Lenox Time Table from Lenox, Iowa on September 12, 1935 · Page 6
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Lenox Time Table from Lenox, Iowa · Page 6

Lenox, Iowa
Issue Date:
Thursday, September 12, 1935
Page 6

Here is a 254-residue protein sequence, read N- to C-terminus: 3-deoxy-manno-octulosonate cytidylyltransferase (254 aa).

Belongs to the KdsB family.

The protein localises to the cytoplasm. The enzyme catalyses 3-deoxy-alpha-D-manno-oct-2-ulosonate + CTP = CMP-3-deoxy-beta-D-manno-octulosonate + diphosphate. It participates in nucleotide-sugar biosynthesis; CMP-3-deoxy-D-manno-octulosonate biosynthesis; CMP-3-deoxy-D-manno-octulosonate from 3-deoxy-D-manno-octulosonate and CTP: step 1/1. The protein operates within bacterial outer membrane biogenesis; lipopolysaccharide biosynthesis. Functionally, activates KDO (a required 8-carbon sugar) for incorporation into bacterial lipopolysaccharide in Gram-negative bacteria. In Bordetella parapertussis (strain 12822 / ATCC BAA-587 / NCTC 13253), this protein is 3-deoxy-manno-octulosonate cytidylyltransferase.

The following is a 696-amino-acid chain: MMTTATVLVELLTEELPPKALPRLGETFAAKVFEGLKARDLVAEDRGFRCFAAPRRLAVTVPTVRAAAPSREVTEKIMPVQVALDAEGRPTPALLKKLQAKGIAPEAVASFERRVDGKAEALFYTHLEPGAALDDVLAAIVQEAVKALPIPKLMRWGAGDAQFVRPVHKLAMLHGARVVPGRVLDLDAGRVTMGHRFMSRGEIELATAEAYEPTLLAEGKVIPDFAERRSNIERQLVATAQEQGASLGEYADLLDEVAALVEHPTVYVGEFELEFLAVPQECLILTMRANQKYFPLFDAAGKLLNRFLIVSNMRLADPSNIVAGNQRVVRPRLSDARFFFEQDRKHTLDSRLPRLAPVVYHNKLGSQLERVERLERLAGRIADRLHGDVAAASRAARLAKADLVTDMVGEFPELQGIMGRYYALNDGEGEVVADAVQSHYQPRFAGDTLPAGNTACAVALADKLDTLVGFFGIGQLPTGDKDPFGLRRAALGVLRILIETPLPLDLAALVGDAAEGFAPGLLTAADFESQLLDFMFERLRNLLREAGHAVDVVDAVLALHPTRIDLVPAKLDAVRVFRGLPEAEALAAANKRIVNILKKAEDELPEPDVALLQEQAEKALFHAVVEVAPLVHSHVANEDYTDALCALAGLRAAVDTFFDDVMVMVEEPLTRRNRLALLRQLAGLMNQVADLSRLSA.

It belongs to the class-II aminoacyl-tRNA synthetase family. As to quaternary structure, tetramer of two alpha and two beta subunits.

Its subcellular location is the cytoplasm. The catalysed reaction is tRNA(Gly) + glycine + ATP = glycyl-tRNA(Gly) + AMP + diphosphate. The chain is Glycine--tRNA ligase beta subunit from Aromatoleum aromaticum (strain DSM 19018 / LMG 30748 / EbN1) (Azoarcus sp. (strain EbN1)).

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LENOX TIME TABLE, LENOX, IOWA Several Such Dresses Solve Sports Problem Having everything "under control' Is the best way to put In a poised charming appearance on every occasion. That calls for a wardrobe extensive enough to Oil the Increased demands for which we nominate this dandy "Handy Sport" pattern. Thp clean-cut neckline Is achieved with unique sleeve sections running right across a trimly tailored neck band. Darts over the bust lend a flattering note of softness and the pockets are a welcome change from the usual square. Shantung, sports silk, linen, pique would all be good whether you make it as is, or with contrasting yoke, sleeves, belt and pocket. Pattern 23-15 Is available In sizes 14, 16, IS. 20, 32, 34, 30, 33, 40 and 42. Size 1C takes 3% yards 36 inch fabric. Illustrated step-by-step sew Ing Instructions included. SEND FIFTEEN CENTS (loc)'ln coins or stamps (coins preferred) for this pattern. Write plainly name, address, and style number. BE SURE TO STATE SIZE. Address all orders to the Sewing Circle Pattern Department, 243 Wesr Seventeenth Street, New York City. September 17 is celebrated throughout the United States as Constitution day, since It was on that date in 1787 that the delegates to the Constitutional convention In Philadelphia finished their work and signed their names to the document under which the United States has been governed for 148 years. What manner of men were these "Fathers of the Republic"? What was their preparation for their great work? Under what circumstances did they bring into existence one of the most Important charters of government in all history? What did they think of the fruits of their labor after they had finished? These and other questions which naturally come to mind as we celebrate Constitution day are answered in this article. By ELMO SCOTT WATSON jT WAS hot In Philadelphia that summer of 17S7—one of the hottest the little city had ever known. And of all its 20,000 inhabitants none suffered more discomfort than a little group of 40 or 50 men who gathered every day In a small room In the State house and sweltering there behind closed windows and closed doors wrestled with the tremendous task of saving a new nation from chaos. For indeed the fortunes of the BRISBANE THIS WEEK Off in the Mountains Communists Would Weep Congress Goes Home Disobedient Twice McCLOUD, CALIF. This Is far off In the mountains- telegraph office closed, you feei like an Incurable "shut in." But Jack Adams is here, an old-time telegrapher who can made a message go from anywhere to anywhere, and find wires to carry It. He will "dig up" Percy Thomas, another old-time telegrapher In the Universal Service office in San Francisco, 850 miles down this unimportant message will go to many newspapers In many cities, just as though It were news from Ethiopia, or some dear little Hollywood lady's explanation of what caused her to separate from "Jack, but we are and always shall be, the best of friends." - T -r^- Improved Uniform ^•national \ SCJtt •J l\Kj V, p J Member of p fl '** 6 WATE R i a *=*5Si}i Lesson for j ^LESSON TEXT _ n GOLDEN TEXT-r, -" Present thvioif '" 41111k a workman i' atapprM « 3 ooi,,,.,.-, . lna ' nttiiut "• ashamed of othy. Ml.! TOPIC Church -Twining ,„ Arthur Brisbane the coast, and Timothy's proper the be given there would be abundant supply (M workers. His father was a Greek n^ REVENGE "I don't care," said the little glr. who had not been invited to thf party, "I'll be even with them." "What will you do?" asked hei mother. "When 1 grow up I'll give a greai big party and I won't Invite anyone. 1 Time Changed A woman asked the ticket agent 01 a small station wlion the 3 o'clock train arrived. The clerk smilingly answered, "At 60 minutes past 2." The woman said, "There, I told Lizzie that the time had beei changed."—Atlanta Constitution. Buried First Girt—Where were you 01 your vacation? Second Girl (listlessly)—No man 1 land. Revenged "So the man who first Introduce you to your wife la dead now?" . "Yes; I saw to that." United States of America had about reached their lowest ebb. Only 15 members, representing seven states, were attending the sessions of. the Continental congress, which was making a futile effort, under the authority given It by the Articles of Confederation, to function as a governing body. Measure after measure was proposed In congress to provide funds for government expenses but most of these failed for lack of the necessary nine votes. Even when the bills were passed the states treated the demands upon them for funds with the greatest Indifference. In fact, a more appropriate name for the nation at that time would have been the Dls- united States of America. The soldiers of the disbanded army which had won the fight for freedom from England were unpaid and In an ugly mood. They wanted their money, long overdue, and large numbers of them camped outside the city and began threatening to stone the building, where the congress was meeting unless their demands were met. Presently the situation became so threatening that the congress had to flee from Philadelphia to Princeton, N. J., where It sat for a while, then went on to New Jork. From New York the congress authorized the holding of a constitutional convention and called on the states to send delegates to such a meeting in Philadelphia "to take into consideration the situation of the United States, to revise the Articles of Confederation and to devise such further provisions as should appear to them necessary to render the Constitution of the federal government adequate to the exigencies of the Union." Each state could send as many delegates as It pleased, since each was to have but one collective vote. Of all the states only Rhode Island, which had been at odds with the federal government almost from the beginning, refused to send any delegates at all and, consistent with Us attitude, It was the last to ratify the Constitution after one was finally adopted. New Hampshire was In favor of the meeting but because of lack of funds Its delegates did not arrive .until the convention was well under way. Altogether 72 of the leading citizens of the 13 states were accredited as delegates although some of them failed or refused to go. Outstanding among the latter was Patrick Henry, the llwy orator of the Revolution, who was suspicious of the purposes of the convention. Or, us he phrased It, "I smelt a rat!" Of the 72 accredited delegates, 55 took part In the deliberations of the convention at one time or another but only 39 stayed on the Job until the end. They were the following: CONNECTICUT—Roger Sherman and William S. Johnson. DELAWARE—Richard Bassett, Gunning Bedford, Jr., Jacob Broom, John Dickinson and George Read. GEORGIA—Abraham Baldwin and William soil, Thomas Mlfflln, Gouverneur Morris, Robert Morris and James Wilson. SOUTH CABOLINA-PIerce Butler, Charles Plnckney, Charles 0. Plnckney and John Rudledge. VIRGINIA—John Blair, James Madison and George Washington. Of this number more than half, 21, were lawyers. Six are classified as "statesmen," three were farmers, landowners or planters, three were merchants, two bankers or "financiers," one an educator, two physicians and one a soldier Most of them were well educated. Nine of them had studied In the Inner Temple or the Middle Temple in England, one at Oxford under Blackstone and two in Scottish universities. Half of the delegates were graduates of American or European colleges, three were professors and one, Dr. William S. Johnson, was president of Columbia college, on leave of absence to act as delegate from Connecticut. Moreover It was a convention ot young men The patriarch Benjamin Franklin was then eighty-one years old, but 20 of the 55 were under forty years of age. Jonathan Dayton of New Jersey was the "baby" of the convention—only twenty-seven years old. Charles Plnckney, who submitted the first draft of the Constitution, was only two years his elder. Alexander Hamilton of New York, destined to play a leading role In the convention but a more important one In securing the ratification of the Constitution, was barely thirty, and James Madison, who would become known as the "Father of the Constitution," was thirty-six. John Marshall, then only thirty-two years old was not a delegate to the convention. But because of his part in securing the ratification of the Constitution and the work he did as chief Justice of the United States later In Interpreting It and strengthening the federal foundations of the government by means of it, he Is entitled to a high place among the "Makers of the Constitution." MARYLAND—Daniel Carroll, Daniel Jenifer and James McHenry. R| J^S|j.CHUSETTS-Nathaniel Gorman and NEW HAMPSHIRE-Nlcholas Gllman and John Langdon. NEW JERSEY-Davtd Breasley, Jonathan Dayton, William Livingston and William Patterson. NEW YORK—Alexander Hamilton. NORTH OAROLlNA-WlUiam Blount. Richard >• Spalgbt and Hugh Williamson. PENNSYLVANIA-George Clymer, Thomas '""" ~ Benlamln Franklin^ Jared Inger- The date set for the opening of the convention was the second Monday in May. The roads of that time were poor and travel was expensive and slow, so it was not until two weeks later that the first meeting was held. The convention met formally for the first time en Friday, May 25, although only a few more than half the delegates had arrived by that time. Seven states were represented at this meeting! according to one authority; according to another, there were nine. Whatever the number, those present got down to business at once by electing a presiding officer. Benjamin Franklin, because of his age and the fact that this was his home city, was the logical choice for this position but he graciously waived that honor and suggested the choice of George Washington, the late commander in the struggle for liberty. Washington's election was unanimous and he presided throughout the convention with his usual dignity. His chair was on a raised platform and ft was a rule of the sessions that the members should stand at their places, upon adjourning, until he had preceded them from the room. Occasionally the great Virginian yielded the chair and took the floor as a Virginia delegate to express his views on the question at issue. On Monday, May 28, the convention entered upon the business for which It had been called and from that time until September 17 these men struggled dally with their great task in that stuffy room in the old State house, suffering ter. ribly from the heat an I—it must be admitted!— also suffering from weariness with the long speeches of some of the delegates. One of them actually spread bis speech over a period ot two days, to the disgust of his audience, and while others were not so long-winded as he, they made up for It by the frequency with which they spoke. Debate, argument, controversy, bitterness over clashing personalities and viewpoints— all of these characterized the convention which finally produced the Constitution of the United States Nor was the sultry weather conducive to serenity and Judicial consideration of momentous problems. More than once the convention threatened to break up and If it had it might have meant the end of the federal union. But more than once wise old Ben Franklin acted as peacemaker and saved the situation. Once he tided the convention over a deadlock by suggesting that the delegates seek guidance in prayer. This brought from Hamilton the caustic remark that "no foreign aid was needed " a remark that was something of a fling at Franklin s well-known fondness for the French When another crisis came Franklin suggested a tern- porary adjournment and along with the recess came a proverbial drop In the temperature In which tempers cooled both literally and flgura- The greater part of the controversy revolved ?he U V?r ? I''' , PHnClPal PlanS ° f e°vernment- the Virginia plan, sponsored by Madison, which safeguarded the rights of the states; the New York plan, sponsored by Hamilton, which looked to a strong centralized federal government; and the New Jersey plan, which was In the nature of n compromise between the two. Eventually he substance of the Virginia plan, with Is 15 "resolutions" expanded to 23, won out On July 20 the convention turned over the Job of making a final draft of the complete Con- stitutlon to a "committee on detair- and ad Journed until August 20. While doing this the committee embodied some suggestions of its own o the'r l°a C bT nt ; ^ ^ de ' egales return ™ to their labors, studying and debating every line and every sentence with the greatest care L n* exact definitions wherever nee Sry mSk Se alterations and compromising differences^ phraseology. Finally it was Turned over to a "comml tee on style" which polished up the Phraseology Out of that committee, headed by Gouverneur Morris, came the sonorous "Wethe People of the United States, in order to form a more perfect union, etc." Later the final draft of the Constitution was gone over again for there were still opposed to one or another aspect of i to be This is a city that would make a good Communist gnash his teeth, shatter them, hurry to Lenin's tomb, mumble Marxian prayers and butt his head against the walls of the Kremlin. First, the whole city belongs to the lumber company. Nobody else owns or can own a house or any other property. But no worker is Idle, rents are low, prices In the company store are lower than-in any big city, and for mountain climbing your narrator bought wonderful heavy socks, striped alternately'red, white and blue, patriotic enough to make a true Communist mount his soap bos and ask the crosvd, if any, what the world is coming to. It is good news that congress has gone home at last, really and truly gone home to stay, heaven permitting, until early nest spring. Until the flre is out, and you coun) the furniture carried out on tha lawn, you cannot know just what the flre has 'done to you. This session of congress seems to have berfn a pretty good flre. The San Francisco Examiner tells you that congress spent, in its short life, Just $10,256,258,928.06, or spelled out, mo her a believing Je^^ mother's s!ue at least, *1 godly ancestry. Usually ence of the mothe A pious mother and a plom mother were back A wise and faithful grandmother carefully n n God's Word. Through Ing, he knew the Scriptures to, childhood. The faith which i to him from his grandi ten billion two hundred and fifty- six millions two hundred and fifty- eight thousand nine hundred and twenty-eight dollars and six cents. Who do you suppose got the six cents? Congress disobeyed the President only twice in the session. The senate refused to put this country in the World court. Can you Imagine what the World court would do to us now, in connection with this Ethiopian marauding expedition? Second, congress in both houses, overrode the supposed wish of the President by passing a neutrality resolution, making it mandatory for the President to forbid shipments of ammunition to any nation at war. Ethiopian rains are ending for this year and Mussolini is ready to go shopping for African land. France and England, now virtuously Indignant, have taken almost everything, but the cool, high tablelands of Ethiopia offer good territory for Italians. To other nations Mussolini says: "Keep your hands off unless you want a war In Europe. Let me do my fighting In Africa. Know when you are well off." He knows that France wants no war; that England, still digesting the anaconda supper of the last war, could not send her young men to war, even If she were foolish' enough to want war. The young men would not fight. You know, now, why Mussolini assembled half a million fighting men, that could not possibly be needed for an Ethiopian foray that airships can attend to. He wanted Europe to know that he was ready for a real war if anybody wanted Itv, , —" feiaumj through his mother did not through the laws of heredity through careful training and It, ing. Grace Is not received t; H laws of heredity. The factor^ volved In his training were a ancestry, a home where GDI. ., feared, and a diligent study ol« Scriptures. III. Timothy's Call (Actsft While on his second journey in company with .. Paul found Timothy at Ljstiu Derbe. Perhaps he had beea t verted on Paul's first miss. journey, but, hearing a favotaW port of him by the brethren, P circumcised him so as not toofL the Jews because his father MI] Greek. This was not contrarylj the decision of the Jerusalem c ell. It was a case where cool tion could be made without coup mlse of truth. IV. Timothy's Character. 1. Of a retiring disposition I """"""''" J the United States of * Wtittrn Ntwipaptr Uoloa, California's vigilante attack on extreme radicals is thoroughly organized under a central command, with details of hand-picked rifle marksmen, intelligence squads, and strong armed squads. The American Civil Liberties union will bring suit on behalf of alleged Communists, tarred and feathered, and offers $1,000 reward for the conviction of any vigilant of felony. The vigilantes declare their Intention to wear no masks or disguise, saying, "We shall pick up our men In broad daylight "The whoto country is behind us." More Interesting than anything In the northern part of California, onlj 60 miles from the Oregon border, Is tall, enow-covered Mount Shasta, rising toward the sky more than 14,000 feet. When you travel be sure to visit tout mountain. Tim. 1:6). He had received a | from God at the hands of tie a ties, but It needed to be stirred. that Is, fanned into a flame. Sodij temperament would mature In I ' with a great personality like I 2. Courageous (II Tim. 2iU| Having been stirred up, he in freed from the spirit of fearaodl liberate!}' Identified himself rt Paul In his suffering and Irlab, 3. Faithful. He continued li I' difficult field of Ephesus diii many years. He was really tk| only man of the needed fldelltjl minister to the Phlllpplans "" 2:20). The secret of Us t-.- : . ness in such a position wai li| fidelity to the Word of God. V. Timothy's Ministry. . 1. As fellow missionary with Ml (Phil. 2:22). .1 2. As pastor of the church nl Ephesus. Here he labored tor null years, tactfully meeting the din* ties of that great church, IV. Christian minister must bellereul the Scriptures as God's Word iu| be able to rightly divide themutfl to meet the need of those who IMII him. VI. Paul's Farewell Timothy (II Tiru. 1:1-11. Personal relationship (TT.WI Timothy was Paul's spiritual Ml therefore a peculiar love mat Wl to him. This strong affection »l a vital factor la Influencing I»I othy's life. 2. Paul's deep Interest In (vv. 3-5). a. Prayer for him. While' oner in a lonely dungeon, of Timothy and prays for n» b. Longed to see him. U*'-! veals the vital reciprocal between Paul and Timothy,'" also Paul's Inner self. He*"*I tensely human. ^i 8. Gives Timothy Earnest WIP»| (vv. 6-14). .I/HUM a. To stir up the divine gWW in him (vv. 0, 7). lo stir UP """.I to fan into flame. the Christian worker cy to wane and, therefore, be constantly stirred up. b. Be not ashamed (vv,, t must be willing to suffer tw- 4 for Christ's sake. ^1 c. Hold fast the essential BW| of the gospel (vv. 1* means Hhe fundamental Christianity, including the BC tion, atonement, resurrection^ coming again of Jesus doctrines have been God's servants as Servants of Christ are <* the solemn obligation ol them as the shepherd g sheep or the soldier * has been committed unto Better Tbo«» hu A single gentle rain grass many shades prospects brighten better thoughts.